Source code for astropy.visualization.wcsaxes.patches

# Licensed under a 3-clause BSD style license - see LICENSE.rst


import numpy as np
from matplotlib.patches import Polygon

from astropy import units as u
from astropy.coordinates.representation import UnitSphericalRepresentation
from astropy.coordinates.matrix_utilities import rotation_matrix, matrix_product


__all__ = ['Quadrangle', 'SphericalCircle']


def _rotate_polygon(lon, lat, lon0, lat0):
    """
    Given a polygon with vertices defined by (lon, lat), rotate the polygon
    such that the North pole of the spherical coordinates is now at (lon0,
    lat0). Therefore, to end up with a polygon centered on (lon0, lat0), the
    polygon should initially be drawn around the North pole.
    """

    # Create a representation object
    polygon = UnitSphericalRepresentation(lon=lon, lat=lat)

    # Determine rotation matrix to make it so that the circle is centered
    # on the correct longitude/latitude.
    m1 = rotation_matrix(-(0.5 * np.pi * u.radian - lat0), axis='y')
    m2 = rotation_matrix(-lon0, axis='z')
    transform_matrix = matrix_product(m2, m1)

    # Apply 3D rotation
    polygon = polygon.to_cartesian()
    polygon = polygon.transform(transform_matrix)
    polygon = UnitSphericalRepresentation.from_cartesian(polygon)

    return polygon.lon, polygon.lat


[docs]class SphericalCircle(Polygon): """ Create a patch representing a spherical circle - that is, a circle that is formed of all the points that are within a certain angle of the central coordinates on a sphere. Here we assume that latitude goes from -90 to +90 This class is needed in cases where the user wants to add a circular patch to a celestial image, since otherwise the circle will be distorted, because a fixed interval in longitude corresponds to a different angle on the sky depending on the latitude. Parameters ---------- center : tuple or `~astropy.units.Quantity` This can be either a tuple of two `~astropy.units.Quantity` objects, or a single `~astropy.units.Quantity` array with two elements. radius : `~astropy.units.Quantity` The radius of the circle resolution : int, optional The number of points that make up the circle - increase this to get a smoother circle. vertex_unit : `~astropy.units.Unit` The units in which the resulting polygon should be defined - this should match the unit that the transformation (e.g. the WCS transformation) expects as input. Notes ----- Additional keyword arguments are passed to `~matplotlib.patches.Polygon` """ def __init__(self, center, radius, resolution=100, vertex_unit=u.degree, **kwargs): # Extract longitude/latitude, either from a tuple of two quantities, or # a single 2-element Quantity. longitude, latitude = center # Start off by generating the circle around the North pole lon = np.linspace(0., 2 * np.pi, resolution + 1)[:-1] * u.radian lat = np.repeat(0.5 * np.pi - radius.to_value(u.radian), resolution) * u.radian lon, lat = _rotate_polygon(lon, lat, longitude, latitude) # Extract new longitude/latitude in the requested units lon = lon.to_value(vertex_unit) lat = lat.to_value(vertex_unit) # Create polygon vertices vertices = np.array([lon, lat]).transpose() super().__init__(vertices, **kwargs)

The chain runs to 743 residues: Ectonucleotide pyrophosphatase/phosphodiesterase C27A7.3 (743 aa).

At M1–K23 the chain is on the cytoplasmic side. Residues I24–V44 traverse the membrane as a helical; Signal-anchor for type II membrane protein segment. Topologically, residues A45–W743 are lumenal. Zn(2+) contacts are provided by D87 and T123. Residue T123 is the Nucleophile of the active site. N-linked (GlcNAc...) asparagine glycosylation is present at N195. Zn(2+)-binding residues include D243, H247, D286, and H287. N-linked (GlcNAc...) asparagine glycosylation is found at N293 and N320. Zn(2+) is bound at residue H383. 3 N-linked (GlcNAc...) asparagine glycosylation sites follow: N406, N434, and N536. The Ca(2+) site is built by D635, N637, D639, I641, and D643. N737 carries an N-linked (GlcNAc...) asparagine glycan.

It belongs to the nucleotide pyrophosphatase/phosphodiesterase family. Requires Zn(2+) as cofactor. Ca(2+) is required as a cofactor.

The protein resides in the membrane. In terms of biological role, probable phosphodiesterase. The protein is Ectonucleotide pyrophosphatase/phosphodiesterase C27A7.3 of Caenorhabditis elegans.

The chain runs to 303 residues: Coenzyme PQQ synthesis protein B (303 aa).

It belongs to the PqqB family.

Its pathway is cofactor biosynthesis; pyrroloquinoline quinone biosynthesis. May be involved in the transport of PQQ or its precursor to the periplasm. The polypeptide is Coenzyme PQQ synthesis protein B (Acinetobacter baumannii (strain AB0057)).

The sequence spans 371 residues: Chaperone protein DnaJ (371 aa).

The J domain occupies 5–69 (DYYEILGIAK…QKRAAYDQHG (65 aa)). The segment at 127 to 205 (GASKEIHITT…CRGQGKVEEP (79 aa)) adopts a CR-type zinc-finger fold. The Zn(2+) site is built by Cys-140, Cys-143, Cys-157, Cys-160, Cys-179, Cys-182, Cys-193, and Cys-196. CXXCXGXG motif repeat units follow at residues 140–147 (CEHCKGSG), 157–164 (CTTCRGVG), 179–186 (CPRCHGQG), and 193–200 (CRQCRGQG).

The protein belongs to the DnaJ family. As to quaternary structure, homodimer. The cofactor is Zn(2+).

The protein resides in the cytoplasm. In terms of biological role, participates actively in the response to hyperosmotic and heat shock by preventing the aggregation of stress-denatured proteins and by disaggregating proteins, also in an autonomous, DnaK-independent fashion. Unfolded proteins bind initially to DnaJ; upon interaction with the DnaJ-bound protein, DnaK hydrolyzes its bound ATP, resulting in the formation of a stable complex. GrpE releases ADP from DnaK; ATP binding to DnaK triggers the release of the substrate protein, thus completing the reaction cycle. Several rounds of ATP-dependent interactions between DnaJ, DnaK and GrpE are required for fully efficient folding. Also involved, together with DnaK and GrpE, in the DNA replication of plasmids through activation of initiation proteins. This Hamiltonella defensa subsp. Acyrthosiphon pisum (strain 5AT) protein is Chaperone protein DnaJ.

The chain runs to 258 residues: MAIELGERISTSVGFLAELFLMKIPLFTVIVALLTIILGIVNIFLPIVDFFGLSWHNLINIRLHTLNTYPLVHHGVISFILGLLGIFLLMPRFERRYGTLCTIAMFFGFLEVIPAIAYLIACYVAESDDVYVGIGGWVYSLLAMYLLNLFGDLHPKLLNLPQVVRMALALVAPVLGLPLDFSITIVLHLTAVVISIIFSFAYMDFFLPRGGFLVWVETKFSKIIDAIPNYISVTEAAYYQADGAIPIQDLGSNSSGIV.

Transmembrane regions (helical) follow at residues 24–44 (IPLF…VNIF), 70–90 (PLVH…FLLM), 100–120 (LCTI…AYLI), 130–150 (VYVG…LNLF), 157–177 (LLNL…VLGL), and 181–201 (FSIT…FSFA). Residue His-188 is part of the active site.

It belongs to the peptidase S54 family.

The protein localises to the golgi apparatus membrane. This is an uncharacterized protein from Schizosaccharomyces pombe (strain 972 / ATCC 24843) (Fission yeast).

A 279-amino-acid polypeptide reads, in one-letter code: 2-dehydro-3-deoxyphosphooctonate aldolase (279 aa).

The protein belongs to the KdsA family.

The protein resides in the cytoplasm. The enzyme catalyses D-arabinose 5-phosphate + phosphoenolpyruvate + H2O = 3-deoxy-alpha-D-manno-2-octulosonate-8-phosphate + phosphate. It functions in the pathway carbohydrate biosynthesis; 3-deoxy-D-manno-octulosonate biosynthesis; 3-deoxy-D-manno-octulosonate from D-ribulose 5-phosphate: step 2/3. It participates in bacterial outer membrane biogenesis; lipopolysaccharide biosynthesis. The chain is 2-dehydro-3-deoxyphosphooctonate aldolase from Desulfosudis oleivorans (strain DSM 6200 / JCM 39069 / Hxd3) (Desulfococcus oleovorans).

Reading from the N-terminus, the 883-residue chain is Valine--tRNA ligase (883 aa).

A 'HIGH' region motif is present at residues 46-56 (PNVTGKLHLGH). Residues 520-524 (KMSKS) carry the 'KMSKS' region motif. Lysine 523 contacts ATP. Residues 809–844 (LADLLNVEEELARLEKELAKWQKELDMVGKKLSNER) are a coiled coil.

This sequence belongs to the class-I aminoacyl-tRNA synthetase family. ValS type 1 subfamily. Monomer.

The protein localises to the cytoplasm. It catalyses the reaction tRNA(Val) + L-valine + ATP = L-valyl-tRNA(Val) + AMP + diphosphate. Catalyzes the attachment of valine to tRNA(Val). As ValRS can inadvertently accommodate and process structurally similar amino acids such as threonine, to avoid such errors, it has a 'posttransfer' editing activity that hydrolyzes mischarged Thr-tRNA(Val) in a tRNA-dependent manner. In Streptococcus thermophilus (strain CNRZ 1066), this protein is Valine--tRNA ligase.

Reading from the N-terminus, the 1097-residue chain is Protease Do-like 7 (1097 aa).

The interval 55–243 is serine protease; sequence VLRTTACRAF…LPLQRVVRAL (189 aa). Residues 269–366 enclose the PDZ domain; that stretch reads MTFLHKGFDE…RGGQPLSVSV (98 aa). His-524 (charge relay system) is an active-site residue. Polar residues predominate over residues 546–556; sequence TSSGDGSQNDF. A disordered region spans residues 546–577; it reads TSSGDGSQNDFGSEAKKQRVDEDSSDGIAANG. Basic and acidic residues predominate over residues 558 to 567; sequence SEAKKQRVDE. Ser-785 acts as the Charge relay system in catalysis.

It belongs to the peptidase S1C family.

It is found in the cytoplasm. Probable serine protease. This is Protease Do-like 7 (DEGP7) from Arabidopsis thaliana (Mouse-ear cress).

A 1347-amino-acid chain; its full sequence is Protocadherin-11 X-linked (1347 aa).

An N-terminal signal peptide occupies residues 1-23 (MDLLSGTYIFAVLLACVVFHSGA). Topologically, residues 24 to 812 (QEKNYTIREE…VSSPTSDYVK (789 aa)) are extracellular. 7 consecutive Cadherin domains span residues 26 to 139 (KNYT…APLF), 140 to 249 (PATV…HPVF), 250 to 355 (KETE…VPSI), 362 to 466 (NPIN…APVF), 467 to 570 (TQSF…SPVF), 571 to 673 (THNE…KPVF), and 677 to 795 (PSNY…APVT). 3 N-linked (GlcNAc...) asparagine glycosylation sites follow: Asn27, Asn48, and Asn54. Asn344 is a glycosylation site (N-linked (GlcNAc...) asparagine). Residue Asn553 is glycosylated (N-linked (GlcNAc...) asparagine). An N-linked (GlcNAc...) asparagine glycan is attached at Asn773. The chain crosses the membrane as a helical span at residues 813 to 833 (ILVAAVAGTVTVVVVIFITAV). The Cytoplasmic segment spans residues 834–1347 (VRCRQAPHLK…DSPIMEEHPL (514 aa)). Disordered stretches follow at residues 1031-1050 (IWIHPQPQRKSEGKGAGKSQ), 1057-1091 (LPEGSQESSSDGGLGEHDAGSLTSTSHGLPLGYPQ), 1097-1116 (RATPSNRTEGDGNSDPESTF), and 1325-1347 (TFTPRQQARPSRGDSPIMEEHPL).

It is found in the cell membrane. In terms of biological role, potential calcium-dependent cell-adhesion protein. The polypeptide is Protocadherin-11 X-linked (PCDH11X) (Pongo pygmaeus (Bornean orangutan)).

[docs]class Quadrangle(Polygon): """ Create a patch representing a latitude-longitude quadrangle. The edges of the quadrangle lie on two lines of constant longitude and two lines of constant latitude (or the equivalent component names in the coordinate frame of interest, such as right ascension and declination). Note that lines of constant latitude are not great circles. Unlike `matplotlib.patches.Rectangle`, the edges of this patch will render as curved lines if appropriate for the WCS transformation. Parameters ---------- anchor : tuple or `~astropy.units.Quantity` This can be either a tuple of two `~astropy.units.Quantity` objects, or a single `~astropy.units.Quantity` array with two elements. width : `~astropy.units.Quantity` The width of the quadrangle in longitude (or, e.g., right ascension) height : `~astropy.units.Quantity` The height of the quadrangle in latitude (or, e.g., declination) resolution : int, optional The number of points that make up each side of the quadrangle - increase this to get a smoother quadrangle. vertex_unit : `~astropy.units.Unit` The units in which the resulting polygon should be defined - this should match the unit that the transformation (e.g. the WCS transformation) expects as input. Notes ----- Additional keyword arguments are passed to `~matplotlib.patches.Polygon` """ def __init__(self, anchor, width, height, resolution=100, vertex_unit=u.degree, **kwargs): # Extract longitude/latitude, either from a tuple of two quantities, or # a single 2-element Quantity. longitude, latitude = u.Quantity(anchor).to_value(vertex_unit) # Convert the quadrangle dimensions to the appropriate units width = width.to_value(vertex_unit) height = height.to_value(vertex_unit) # Create progressions in longitude and latitude lon_seq = longitude + np.linspace(0, width, resolution + 1) lat_seq = latitude + np.linspace(0, height, resolution + 1) # Trace the path of the quadrangle lon = np.concatenate([lon_seq[:-1], np.repeat(lon_seq[-1], resolution), np.flip(lon_seq[1:]), np.repeat(lon_seq[0], resolution)]) lat = np.concatenate([np.repeat(lat_seq[0], resolution), lat_seq[:-1], np.repeat(lat_seq[-1], resolution), np.flip(lat_seq[1:])]) # Create polygon vertices vertices = np.array([lon, lat]).transpose() super().__init__(vertices, **kwargs)